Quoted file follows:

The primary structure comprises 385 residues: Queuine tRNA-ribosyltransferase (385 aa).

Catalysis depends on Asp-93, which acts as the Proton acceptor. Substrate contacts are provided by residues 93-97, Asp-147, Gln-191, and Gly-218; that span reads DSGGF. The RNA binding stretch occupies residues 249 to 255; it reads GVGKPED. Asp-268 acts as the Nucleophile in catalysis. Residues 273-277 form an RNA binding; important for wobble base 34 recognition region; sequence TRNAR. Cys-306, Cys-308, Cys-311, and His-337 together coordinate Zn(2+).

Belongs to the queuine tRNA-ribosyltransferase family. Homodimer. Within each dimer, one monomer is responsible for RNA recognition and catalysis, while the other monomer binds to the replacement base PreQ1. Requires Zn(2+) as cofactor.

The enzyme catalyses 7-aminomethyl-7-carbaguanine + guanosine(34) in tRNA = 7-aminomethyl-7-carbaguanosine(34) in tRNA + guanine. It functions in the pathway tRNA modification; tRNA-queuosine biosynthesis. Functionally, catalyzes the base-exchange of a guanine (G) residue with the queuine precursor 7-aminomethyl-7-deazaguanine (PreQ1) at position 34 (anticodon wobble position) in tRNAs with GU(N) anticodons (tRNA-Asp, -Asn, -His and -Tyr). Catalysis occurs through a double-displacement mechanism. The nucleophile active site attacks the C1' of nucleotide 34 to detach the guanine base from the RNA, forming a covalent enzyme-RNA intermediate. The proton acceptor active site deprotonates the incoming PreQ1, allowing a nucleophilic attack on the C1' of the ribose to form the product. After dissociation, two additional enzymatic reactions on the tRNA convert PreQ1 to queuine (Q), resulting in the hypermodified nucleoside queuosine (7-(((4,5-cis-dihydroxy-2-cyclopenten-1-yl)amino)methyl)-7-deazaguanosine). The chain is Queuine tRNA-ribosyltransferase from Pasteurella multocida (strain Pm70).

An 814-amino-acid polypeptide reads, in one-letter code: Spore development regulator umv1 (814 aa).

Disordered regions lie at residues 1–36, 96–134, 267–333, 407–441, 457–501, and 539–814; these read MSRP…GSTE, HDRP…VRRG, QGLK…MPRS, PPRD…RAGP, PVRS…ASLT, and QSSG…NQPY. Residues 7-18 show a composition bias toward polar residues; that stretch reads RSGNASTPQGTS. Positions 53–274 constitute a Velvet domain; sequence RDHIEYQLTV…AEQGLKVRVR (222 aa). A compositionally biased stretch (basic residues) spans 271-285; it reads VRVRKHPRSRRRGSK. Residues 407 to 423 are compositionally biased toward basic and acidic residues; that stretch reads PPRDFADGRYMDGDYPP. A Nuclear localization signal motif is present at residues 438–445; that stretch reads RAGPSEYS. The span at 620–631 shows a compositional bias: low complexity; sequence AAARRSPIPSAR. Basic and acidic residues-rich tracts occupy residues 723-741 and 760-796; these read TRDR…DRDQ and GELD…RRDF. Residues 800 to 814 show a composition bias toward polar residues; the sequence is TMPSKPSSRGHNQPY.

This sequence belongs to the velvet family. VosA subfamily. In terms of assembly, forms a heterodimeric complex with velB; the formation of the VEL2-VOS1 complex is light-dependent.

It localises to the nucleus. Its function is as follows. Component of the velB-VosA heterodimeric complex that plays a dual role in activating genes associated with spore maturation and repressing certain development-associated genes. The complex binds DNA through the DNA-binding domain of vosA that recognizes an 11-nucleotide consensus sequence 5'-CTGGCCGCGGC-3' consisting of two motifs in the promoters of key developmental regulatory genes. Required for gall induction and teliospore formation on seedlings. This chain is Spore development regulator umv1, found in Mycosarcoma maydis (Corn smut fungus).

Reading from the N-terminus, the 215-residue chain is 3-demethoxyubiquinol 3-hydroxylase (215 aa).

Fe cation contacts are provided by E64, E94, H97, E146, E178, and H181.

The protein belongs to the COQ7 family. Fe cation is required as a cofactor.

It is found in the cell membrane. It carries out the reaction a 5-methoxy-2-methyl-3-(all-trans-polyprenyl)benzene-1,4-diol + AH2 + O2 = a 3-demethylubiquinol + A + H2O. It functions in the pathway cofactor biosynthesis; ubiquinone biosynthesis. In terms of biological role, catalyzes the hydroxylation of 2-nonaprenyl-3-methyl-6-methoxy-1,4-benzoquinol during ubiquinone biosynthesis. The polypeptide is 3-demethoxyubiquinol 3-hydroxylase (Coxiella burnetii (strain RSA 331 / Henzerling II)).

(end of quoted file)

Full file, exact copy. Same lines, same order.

The primary structure comprises 385 residues: Queuine tRNA-ribosyltransferase (385 aa).

Catalysis depends on Asp-93, which acts as the Proton acceptor. Substrate contacts are provided by residues 93-97, Asp-147, Gln-191, and Gly-218; that span reads DSGGF. The RNA binding stretch occupies residues 249 to 255; it reads GVGKPED. Asp-268 acts as the Nucleophile in catalysis. Residues 273-277 form an RNA binding; important for wobble base 34 recognition region; sequence TRNAR. Cys-306, Cys-308, Cys-311, and His-337 together coordinate Zn(2+).

Belongs to the queuine tRNA-ribosyltransferase family. Homodimer. Within each dimer, one monomer is responsible for RNA recognition and catalysis, while the other monomer binds to the replacement base PreQ1. Requires Zn(2+) as cofactor.

The enzyme catalyses 7-aminomethyl-7-carbaguanine + guanosine(34) in tRNA = 7-aminomethyl-7-carbaguanosine(34) in tRNA + guanine. It functions in the pathway tRNA modification; tRNA-queuosine biosynthesis. Functionally, catalyzes the base-exchange of a guanine (G) residue with the queuine precursor 7-aminomethyl-7-deazaguanine (PreQ1) at position 34 (anticodon wobble position) in tRNAs with GU(N) anticodons (tRNA-Asp, -Asn, -His and -Tyr). Catalysis occurs through a double-displacement mechanism. The nucleophile active site attacks the C1' of nucleotide 34 to detach the guanine base from the RNA, forming a covalent enzyme-RNA intermediate. The proton acceptor active site deprotonates the incoming PreQ1, allowing a nucleophilic attack on the C1' of the ribose to form the product. After dissociation, two additional enzymatic reactions on the tRNA convert PreQ1 to queuine (Q), resulting in the hypermodified nucleoside queuosine (7-(((4,5-cis-dihydroxy-2-cyclopenten-1-yl)amino)methyl)-7-deazaguanosine). The chain is Queuine tRNA-ribosyltransferase from Pasteurella multocida (strain Pm70).

An 814-amino-acid polypeptide reads, in one-letter code: Spore development regulator umv1 (814 aa).

Disordered regions lie at residues 1–36, 96–134, 267–333, 407–441, 457–501, and 539–814; these read MSRP…GSTE, HDRP…VRRG, QGLK…MPRS, PPRD…RAGP, PVRS…ASLT, and QSSG…NQPY. Residues 7-18 show a composition bias toward polar residues; that stretch reads RSGNASTPQGTS. Positions 53–274 constitute a Velvet domain; sequence RDHIEYQLTV…AEQGLKVRVR (222 aa). A compositionally biased stretch (basic residues) spans 271-285; it reads VRVRKHPRSRRRGSK. Residues 407 to 423 are compositionally biased toward basic and acidic residues; that stretch reads PPRDFADGRYMDGDYPP. A Nuclear localization signal motif is present at residues 438–445; that stretch reads RAGPSEYS. The span at 620–631 shows a compositional bias: low complexity; sequence AAARRSPIPSAR. Basic and acidic residues-rich tracts occupy residues 723-741 and 760-796; these read TRDR…DRDQ and GELD…RRDF. Residues 800 to 814 show a composition bias toward polar residues; the sequence is TMPSKPSSRGHNQPY.

This sequence belongs to the velvet family. VosA subfamily. In terms of assembly, forms a heterodimeric complex with velB; the formation of the VEL2-VOS1 complex is light-dependent.

It localises to the nucleus. Its function is as follows. Component of the velB-VosA heterodimeric complex that plays a dual role in activating genes associated with spore maturation and repressing certain development-associated genes. The complex binds DNA through the DNA-binding domain of vosA that recognizes an 11-nucleotide consensus sequence 5'-CTGGCCGCGGC-3' consisting of two motifs in the promoters of key developmental regulatory genes. Required for gall induction and teliospore formation on seedlings. This chain is Spore development regulator umv1, found in Mycosarcoma maydis (Corn smut fungus).

Reading from the N-terminus, the 215-residue chain is 3-demethoxyubiquinol 3-hydroxylase (215 aa).

Fe cation contacts are provided by E64, E94, H97, E146, E178, and H181.

The protein belongs to the COQ7 family. Fe cation is required as a cofactor.

It is found in the cell membrane. It carries out the reaction a 5-methoxy-2-methyl-3-(all-trans-polyprenyl)benzene-1,4-diol + AH2 + O2 = a 3-demethylubiquinol + A + H2O. It functions in the pathway cofactor biosynthesis; ubiquinone biosynthesis. In terms of biological role, catalyzes the hydroxylation of 2-nonaprenyl-3-methyl-6-methoxy-1,4-benzoquinol during ubiquinone biosynthesis. The polypeptide is 3-demethoxyubiquinol 3-hydroxylase (Coxiella burnetii (strain RSA 331 / Henzerling II)).